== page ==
You asked….How Do I answer tough questions about the Bible?

Today’s question is particularly long, so therefore I had to abbreviate it in the title. However, if you want the full, exact version, here it is:

“How do I answer when people who ask me about texts/themes in the Bible that even I have difficulty with? For example; God wiping out cities in the Old Testament.”

Whoever you are that asked that recently, if you’re reading this; I want to congratulate you on a brilliant and very applicable question.So here we go, let me tell you how I try to do it, and also, where I got the biggest help from.

1.The importance of knowing the Gospel, not just the Bible.

So one day in 2007, there I was; a second year full-time theological student at Vose Seminary. My grades were beginning to rise up past simply passing assignments but to my particular delight, I was also (after many high-stakes games) just starting to figure out how to ‘swing’ a ping-pong ball both ways using ferocious spin, both during service and return. This matters.

Anyway, life was pretty great until Dr Cohen gave me this assignment topic:

“Produce An exegesis with detailed engagement with the Biblical text and secondary texts followed by a theological reflection focusing on how God’s commandment to drive out the nations in the book of Deuteronomy coheres with a belief that he is a loving God and how this can be communicated to modern critical audience.”

In other words: explain the commands of God to Israel in Deuteronomy 7, to completely ‘devote to utter destruction, taking no prisoners’ the pagan cultures in the land that they were about to enter.

I simply had no idea where to start. Until another student recommended to me one of the best articles I have ever read: J.P.U. Lilly ‘Understanding the Herem’ Tyndale Bulletin (1993) 44.1 pg 169-179.

In case you’re wondering, ‘Herem’ is the Hebrew word for all that nasty ‘devote to destruction stuff. This single article shaped the way I answer difficult questions on ‘difficult texts’ for the rest of my life, for one reason alone: It showed me, that every difficult text cannot be answered without referencing the cross.

This is why it is so important that Christians know not simply the content but the flow of what they believe. The revelation of God is incarnational (down to earth) and therefore historical in nature. This history is going somewhere, it flows toward something (or more accurately someone) and both testaments are about the coming of Jesus (God with us). The Old Testament predicts his first arrival. The New Testament finishes with a description of his second.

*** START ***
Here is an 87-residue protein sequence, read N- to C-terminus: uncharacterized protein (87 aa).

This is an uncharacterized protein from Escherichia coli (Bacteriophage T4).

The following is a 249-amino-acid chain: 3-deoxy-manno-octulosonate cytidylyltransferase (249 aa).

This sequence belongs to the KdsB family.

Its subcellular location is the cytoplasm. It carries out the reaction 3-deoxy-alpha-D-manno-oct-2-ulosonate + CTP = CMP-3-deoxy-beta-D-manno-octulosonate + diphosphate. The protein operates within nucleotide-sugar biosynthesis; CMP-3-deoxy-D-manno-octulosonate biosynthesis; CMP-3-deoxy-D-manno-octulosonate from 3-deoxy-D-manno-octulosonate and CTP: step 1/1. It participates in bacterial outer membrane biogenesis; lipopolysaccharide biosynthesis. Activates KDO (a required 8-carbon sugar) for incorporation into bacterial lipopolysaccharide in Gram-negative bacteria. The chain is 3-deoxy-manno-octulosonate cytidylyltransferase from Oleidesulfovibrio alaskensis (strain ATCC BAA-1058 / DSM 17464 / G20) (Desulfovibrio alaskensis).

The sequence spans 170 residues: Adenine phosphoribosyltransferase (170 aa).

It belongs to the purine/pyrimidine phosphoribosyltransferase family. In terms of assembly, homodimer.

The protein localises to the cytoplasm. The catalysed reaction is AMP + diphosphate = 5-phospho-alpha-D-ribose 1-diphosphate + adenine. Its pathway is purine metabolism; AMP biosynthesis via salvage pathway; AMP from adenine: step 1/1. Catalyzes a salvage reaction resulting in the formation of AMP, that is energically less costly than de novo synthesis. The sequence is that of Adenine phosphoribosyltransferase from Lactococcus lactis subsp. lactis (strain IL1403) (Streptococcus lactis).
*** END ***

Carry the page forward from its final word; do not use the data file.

It’s possible to know every chapter and verse in the Bible and yet have no idea of the Gospel. The Good news of God dwelling among us. In fact, we are even provided an example of this very mistake: in John 5:39, Jesus says to the religious scholars; “You search the Scriptures because you think they give you eternal life. But the Scriptures point to me!

I think it was Karl Barth who said “All the ‘difficult’ texts and doctrines of the bible have to be answered from the point of view of a suffering, dying messiah on the cross for our sake.”

Perhaps you’re reading this thinking “when is he going to get on with the actual answer/method?”Trust me, the worst thing I could do, is give you some method without encouraging you to think about and memorise the ‘grand story’ of the bible. (Creation, Fall, Salvation, New Creation.) Hopefully you can see a real time example of this thought-flow in a prior blog on a ‘tricky topic’: Homosexuality and Hell which you can read by clicking Here. You may not want to try and pick my thinking out of mountains of text so here is the method

2.The three steps I use.

  • Simple, short immediate statement.

First of all, before getting to an explanation, most people asking about tricky texts/doctrines/topics want some sort of immediate response. This has to be well crafted because it is what is going to ‘buy you the time’ to actually explain it through a gospel framework.